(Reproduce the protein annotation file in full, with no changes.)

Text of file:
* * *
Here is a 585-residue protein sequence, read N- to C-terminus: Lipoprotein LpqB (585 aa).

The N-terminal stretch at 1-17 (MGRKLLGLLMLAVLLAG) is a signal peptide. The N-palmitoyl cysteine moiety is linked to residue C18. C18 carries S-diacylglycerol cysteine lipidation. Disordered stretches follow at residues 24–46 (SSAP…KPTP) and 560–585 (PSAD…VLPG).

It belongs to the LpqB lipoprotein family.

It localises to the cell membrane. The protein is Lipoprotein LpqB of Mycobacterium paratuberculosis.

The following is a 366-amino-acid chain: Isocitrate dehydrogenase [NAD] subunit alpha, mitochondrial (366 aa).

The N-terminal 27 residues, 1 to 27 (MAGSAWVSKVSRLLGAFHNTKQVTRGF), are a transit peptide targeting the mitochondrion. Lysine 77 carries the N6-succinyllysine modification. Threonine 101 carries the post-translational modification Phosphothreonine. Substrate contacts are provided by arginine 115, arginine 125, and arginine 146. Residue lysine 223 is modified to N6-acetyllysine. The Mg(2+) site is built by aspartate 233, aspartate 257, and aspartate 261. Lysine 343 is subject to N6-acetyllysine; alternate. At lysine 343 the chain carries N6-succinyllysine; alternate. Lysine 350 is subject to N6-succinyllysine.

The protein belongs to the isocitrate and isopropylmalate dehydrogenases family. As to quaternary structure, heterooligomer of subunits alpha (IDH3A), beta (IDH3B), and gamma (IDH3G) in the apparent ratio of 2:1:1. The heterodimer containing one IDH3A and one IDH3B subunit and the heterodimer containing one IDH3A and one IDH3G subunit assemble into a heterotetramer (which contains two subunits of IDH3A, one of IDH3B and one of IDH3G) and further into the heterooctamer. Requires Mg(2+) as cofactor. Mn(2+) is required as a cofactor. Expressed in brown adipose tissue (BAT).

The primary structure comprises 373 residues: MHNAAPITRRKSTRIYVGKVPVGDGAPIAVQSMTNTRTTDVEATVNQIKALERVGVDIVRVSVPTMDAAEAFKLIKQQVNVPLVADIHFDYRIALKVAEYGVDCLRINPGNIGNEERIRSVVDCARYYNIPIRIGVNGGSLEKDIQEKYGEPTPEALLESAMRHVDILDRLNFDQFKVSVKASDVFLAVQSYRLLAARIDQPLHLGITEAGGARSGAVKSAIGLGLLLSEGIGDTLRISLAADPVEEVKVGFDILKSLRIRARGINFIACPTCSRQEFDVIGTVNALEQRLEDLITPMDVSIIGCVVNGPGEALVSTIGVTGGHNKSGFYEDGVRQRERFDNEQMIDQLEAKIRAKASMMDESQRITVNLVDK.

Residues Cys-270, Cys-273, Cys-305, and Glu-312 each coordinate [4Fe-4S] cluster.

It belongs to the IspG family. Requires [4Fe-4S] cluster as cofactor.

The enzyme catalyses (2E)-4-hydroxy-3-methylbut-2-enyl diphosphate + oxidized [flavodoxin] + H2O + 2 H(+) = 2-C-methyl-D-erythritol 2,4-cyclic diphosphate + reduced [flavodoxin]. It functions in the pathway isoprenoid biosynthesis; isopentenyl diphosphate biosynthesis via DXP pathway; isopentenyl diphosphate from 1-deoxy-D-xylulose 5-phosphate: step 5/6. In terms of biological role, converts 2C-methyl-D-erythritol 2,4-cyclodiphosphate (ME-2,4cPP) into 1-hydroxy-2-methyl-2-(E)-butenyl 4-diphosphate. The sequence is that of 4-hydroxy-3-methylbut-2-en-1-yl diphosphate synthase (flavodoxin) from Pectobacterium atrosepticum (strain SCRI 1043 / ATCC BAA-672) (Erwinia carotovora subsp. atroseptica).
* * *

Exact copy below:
Here is a 585-residue protein sequence, read N- to C-terminus: Lipoprotein LpqB (585 aa).

The N-terminal stretch at 1-17 (MGRKLLGLLMLAVLLAG) is a signal peptide. The N-palmitoyl cysteine moiety is linked to residue C18. C18 carries S-diacylglycerol cysteine lipidation. Disordered stretches follow at residues 24–46 (SSAP…KPTP) and 560–585 (PSAD…VLPG).

It belongs to the LpqB lipoprotein family.

It localises to the cell membrane. The protein is Lipoprotein LpqB of Mycobacterium paratuberculosis.

The following is a 366-amino-acid chain: Isocitrate dehydrogenase [NAD] subunit alpha, mitochondrial (366 aa).

The N-terminal 27 residues, 1 to 27 (MAGSAWVSKVSRLLGAFHNTKQVTRGF), are a transit peptide targeting the mitochondrion. Lysine 77 carries the N6-succinyllysine modification. Threonine 101 carries the post-translational modification Phosphothreonine. Substrate contacts are provided by arginine 115, arginine 125, and arginine 146. Residue lysine 223 is modified to N6-acetyllysine. The Mg(2+) site is built by aspartate 233, aspartate 257, and aspartate 261. Lysine 343 is subject to N6-acetyllysine; alternate. At lysine 343 the chain carries N6-succinyllysine; alternate. Lysine 350 is subject to N6-succinyllysine.

The protein belongs to the isocitrate and isopropylmalate dehydrogenases family. As to quaternary structure, heterooligomer of subunits alpha (IDH3A), beta (IDH3B), and gamma (IDH3G) in the apparent ratio of 2:1:1. The heterodimer containing one IDH3A and one IDH3B subunit and the heterodimer containing one IDH3A and one IDH3G subunit assemble into a heterotetramer (which contains two subunits of IDH3A, one of IDH3B and one of IDH3G) and further into the heterooctamer. Requires Mg(2+) as cofactor. Mn(2+) is required as a cofactor. Expressed in brown adipose tissue (BAT).

The primary structure comprises 373 residues: MHNAAPITRRKSTRIYVGKVPVGDGAPIAVQSMTNTRTTDVEATVNQIKALERVGVDIVRVSVPTMDAAEAFKLIKQQVNVPLVADIHFDYRIALKVAEYGVDCLRINPGNIGNEERIRSVVDCARYYNIPIRIGVNGGSLEKDIQEKYGEPTPEALLESAMRHVDILDRLNFDQFKVSVKASDVFLAVQSYRLLAARIDQPLHLGITEAGGARSGAVKSAIGLGLLLSEGIGDTLRISLAADPVEEVKVGFDILKSLRIRARGINFIACPTCSRQEFDVIGTVNALEQRLEDLITPMDVSIIGCVVNGPGEALVSTIGVTGGHNKSGFYEDGVRQRERFDNEQMIDQLEAKIRAKASMMDESQRITVNLVDK.

Residues Cys-270, Cys-273, Cys-305, and Glu-312 each coordinate [4Fe-4S] cluster.

It belongs to the IspG family. Requires [4Fe-4S] cluster as cofactor.

The enzyme catalyses (2E)-4-hydroxy-3-methylbut-2-enyl diphosphate + oxidized [flavodoxin] + H2O + 2 H(+) = 2-C-methyl-D-erythritol 2,4-cyclic diphosphate + reduced [flavodoxin]. It functions in the pathway isoprenoid biosynthesis; isopentenyl diphosphate biosynthesis via DXP pathway; isopentenyl diphosphate from 1-deoxy-D-xylulose 5-phosphate: step 5/6. In terms of biological role, converts 2C-methyl-D-erythritol 2,4-cyclodiphosphate (ME-2,4cPP) into 1-hydroxy-2-methyl-2-(E)-butenyl 4-diphosphate. The sequence is that of 4-hydroxy-3-methylbut-2-en-1-yl diphosphate synthase (flavodoxin) from Pectobacterium atrosepticum (strain SCRI 1043 / ATCC BAA-672) (Erwinia carotovora subsp. atroseptica).